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Saturday, July 10, 1999 Published at 08:29 GMT 09:29 UK


World: Africa

Analysis: Premature euphoria in Congo

There are estimated to be tens of thousands of rebels under arms

By Ishbel Matheson in Lusaka

As ministers and rebels from the warring factions in the Congo conflict filed out of Lusaka International Conference Centre on Wednesday night, there was laughter and back-slapping as, after two weeks of difficult negotiations, a ceasefire deal had been struck.

"The war is over", declared the flamboyant Congolese Foreign Minister, Abdoullaye Yerodia, raising his arms aloft.

The rebel leaders and presidents of the countries involved in the conflict are due to put their signatures to an ambitious - some might say unrealistic - document, aimed at securing peace in the Democratic Republic of Congo.

  • Within 24 hours of the leaders signing the document, there must be a cessation of all hostilities.

  • Within two weeks, there must be a complete disengagement of all forces.

  • Within four months, a United Nations peacekeeping force must be deployed, and the Hutu extremists operating in Eastern Congo detained.

  • Within six months, all foreign forces will withdraw.

Independent observers in Lusaka say this timetable is virtually impossible to implement, and the commitment to hunt down the armed groups - some of whom were involved in the 1994 genocide in Rwanda - is particularly problematic.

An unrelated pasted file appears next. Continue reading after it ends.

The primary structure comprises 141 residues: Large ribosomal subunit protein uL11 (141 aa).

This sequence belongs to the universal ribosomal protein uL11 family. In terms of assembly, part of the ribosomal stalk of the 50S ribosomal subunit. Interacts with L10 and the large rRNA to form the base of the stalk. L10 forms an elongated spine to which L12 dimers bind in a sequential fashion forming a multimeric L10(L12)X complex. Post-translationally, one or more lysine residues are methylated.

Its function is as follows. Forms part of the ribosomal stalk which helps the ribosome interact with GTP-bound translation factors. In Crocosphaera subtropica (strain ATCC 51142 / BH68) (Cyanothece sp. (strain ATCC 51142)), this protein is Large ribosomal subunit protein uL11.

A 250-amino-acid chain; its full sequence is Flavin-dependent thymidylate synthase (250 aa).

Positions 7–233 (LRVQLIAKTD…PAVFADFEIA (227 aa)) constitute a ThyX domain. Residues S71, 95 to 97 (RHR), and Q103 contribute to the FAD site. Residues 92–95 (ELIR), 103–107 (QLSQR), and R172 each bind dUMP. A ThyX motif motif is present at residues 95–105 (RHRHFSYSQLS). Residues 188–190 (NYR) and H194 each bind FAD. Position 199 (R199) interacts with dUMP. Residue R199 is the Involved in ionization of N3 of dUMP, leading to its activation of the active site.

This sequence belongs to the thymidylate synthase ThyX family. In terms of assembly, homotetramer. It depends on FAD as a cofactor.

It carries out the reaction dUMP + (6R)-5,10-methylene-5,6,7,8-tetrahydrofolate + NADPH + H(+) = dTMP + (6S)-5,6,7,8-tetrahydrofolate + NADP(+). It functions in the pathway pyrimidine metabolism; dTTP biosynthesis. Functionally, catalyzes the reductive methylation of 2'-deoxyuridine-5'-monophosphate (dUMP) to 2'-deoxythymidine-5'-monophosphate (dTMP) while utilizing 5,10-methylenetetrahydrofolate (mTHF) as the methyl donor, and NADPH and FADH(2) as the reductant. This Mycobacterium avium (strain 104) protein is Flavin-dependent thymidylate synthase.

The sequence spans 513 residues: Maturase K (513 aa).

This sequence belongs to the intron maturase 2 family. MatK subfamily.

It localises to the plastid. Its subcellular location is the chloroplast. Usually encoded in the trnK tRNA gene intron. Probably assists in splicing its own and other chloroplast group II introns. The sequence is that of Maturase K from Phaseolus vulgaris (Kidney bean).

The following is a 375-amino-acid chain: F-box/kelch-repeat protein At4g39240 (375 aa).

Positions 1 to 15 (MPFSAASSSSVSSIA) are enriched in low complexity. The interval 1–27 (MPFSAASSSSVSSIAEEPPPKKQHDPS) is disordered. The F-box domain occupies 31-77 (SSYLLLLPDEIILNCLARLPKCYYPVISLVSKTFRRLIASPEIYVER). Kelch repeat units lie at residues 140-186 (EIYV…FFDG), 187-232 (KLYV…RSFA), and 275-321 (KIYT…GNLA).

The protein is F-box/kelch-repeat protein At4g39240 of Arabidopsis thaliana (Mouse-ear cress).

There are estimated to be tens of thousands of armed militia roaming the jungles of Eastern Congo, yet intelligence on their organisation and leadership is poor.

As one diplomat in Lusaka put it: "Who are these extremists? No one knows because no one has ever spoken to them. If we think they are going to sit around waiting to be picked up by an African peacekeeping force, we are very much mistaken."

The nightmare scenario is a long, bloody campaign against an enemy accustomed to fighting in the dense terrain of Eastern Congo.

UN force

Although the ceasefire accord calls for the United Nations to help, senior officials in Lusaka have warned that the UN is extremely unlikely to mandate a peacekeeping force to carry out a seemingly impossible task.

However, if action is not taken, the Rwandans will find it difficult to stick to the peace agreement.

The issue is one of national survival. While Hutu extremists haunt their borders, the threat of another genocide remains.

Mutual suspicion

For the Congolese Government and rebels, the ceasefire deal poses different problems.


[ image: Will Professor Wamba be willing to give up territory and troops?]
Will Professor Wamba be willing to give up territory and troops?
The draft document envisages that negotiations will open between the government, rebels and civil society, under the auspices of an independent mediator.

The aim - in the words of one of the rebel leaders, Ernest Wamba dia Wamba - is to "resurrect the Congolese nation."

But there is deep suspicion on both sides. After 11 months of war, it will be hard to lay aside enmity and concentrate on the task of nation building.

Pre-occupiations with power

The formation of a new national army, made up of rebel and government forces, is likely to be fraught with difficulty.

The personal commitment of the rebel leaders must also be in question.

Jean-Pierre Bemba for the Movement for the Liberation of Congo, Emile Illunga and Mr Wamba of the divided Rally for Congolese Democracy seem more pre-occupied with power than peace.

The squabbles between the different factions have been a bizarre sideshow to the Lusaka talks process.

Whether they would be willing to give up their territory and their troops, while their sworn enemy, President Laurent Kabila, remains in power, remains highly doubtful.



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